I have been making monotypes for 40+ years and I like making them because the ink is as easily wiped away as it is added, allowing the image to quickly go through many changes. Monotypes are the perfect marriage of painting and printmaking. They require the same sensibility as a painter, working in full color directly on the plate, yet the prints have unmistakable qualities that can only be achieved by printing the color on paper.
I found that making an edition of a print, especially if each print of the edition requires multiple printings in order to produce the final print, much too slow for my sensibilities. For me, working with color is an emotional and experiential process, light waves and vibrations, tuning-in to subtle feelings and intuitions, and requiring me to be present, patient, but ready to act quickly in a fleeting moment. Monotypes allow me to work spontaneously, in full color, and directly on the plate, similar to painting. I use all kinds of tools, like rags, Q-tips, fingers, wood, etc. There is also a time restraint, requiring that the image be printed before areas of the image dry out and fail to transfer to the paper. In this case, these areas would then need to be quickly repainted.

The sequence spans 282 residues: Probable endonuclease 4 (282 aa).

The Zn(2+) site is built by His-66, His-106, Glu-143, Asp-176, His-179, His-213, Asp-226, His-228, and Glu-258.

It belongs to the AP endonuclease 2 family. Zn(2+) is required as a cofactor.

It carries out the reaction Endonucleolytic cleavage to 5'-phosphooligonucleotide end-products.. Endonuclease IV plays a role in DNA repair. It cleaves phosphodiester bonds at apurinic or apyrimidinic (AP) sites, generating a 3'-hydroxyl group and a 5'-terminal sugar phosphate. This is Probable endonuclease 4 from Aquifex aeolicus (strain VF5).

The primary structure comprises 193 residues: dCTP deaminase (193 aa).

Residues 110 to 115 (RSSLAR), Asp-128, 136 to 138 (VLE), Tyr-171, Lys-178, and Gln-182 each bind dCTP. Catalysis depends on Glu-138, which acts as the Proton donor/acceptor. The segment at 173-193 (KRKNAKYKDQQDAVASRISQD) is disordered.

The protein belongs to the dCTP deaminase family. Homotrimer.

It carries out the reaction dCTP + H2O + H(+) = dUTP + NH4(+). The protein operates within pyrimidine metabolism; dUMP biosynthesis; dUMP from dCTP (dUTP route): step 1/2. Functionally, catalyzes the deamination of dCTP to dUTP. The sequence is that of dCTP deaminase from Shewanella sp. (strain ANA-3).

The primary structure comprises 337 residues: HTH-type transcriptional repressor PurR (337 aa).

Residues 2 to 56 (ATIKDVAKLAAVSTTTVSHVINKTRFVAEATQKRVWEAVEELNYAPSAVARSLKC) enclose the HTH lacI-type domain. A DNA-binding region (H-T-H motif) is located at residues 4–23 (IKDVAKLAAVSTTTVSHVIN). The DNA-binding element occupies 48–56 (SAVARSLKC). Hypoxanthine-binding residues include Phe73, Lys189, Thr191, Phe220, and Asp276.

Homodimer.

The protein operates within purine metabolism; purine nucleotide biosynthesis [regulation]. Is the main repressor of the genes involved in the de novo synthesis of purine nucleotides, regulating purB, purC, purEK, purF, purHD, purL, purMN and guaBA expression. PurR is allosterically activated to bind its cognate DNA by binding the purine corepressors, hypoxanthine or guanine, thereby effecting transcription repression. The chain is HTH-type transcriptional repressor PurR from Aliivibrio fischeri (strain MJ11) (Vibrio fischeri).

Once there is an image on the plate, ready to print, it is placed on an etching press, covered with paper and woven blankets and run through the rollers of the etching press, transferring the color from the plate onto the paper, and producing one unique mirror image print. The plate can then be cleaned and a new image created; or rework the residual "ghost" image that remains after the print is pulled, as a kind of serial evolution, and creating a series of unique prints.
Monotypes, with its rich and versatile techniques, are conducive with my long-standing interest in gestural mark-making and rich textures. I always push the limits of this medium yet I feel I have only scratched the surface.
To view a series of monotypes made by using shapes cut out of metal, click the center link below.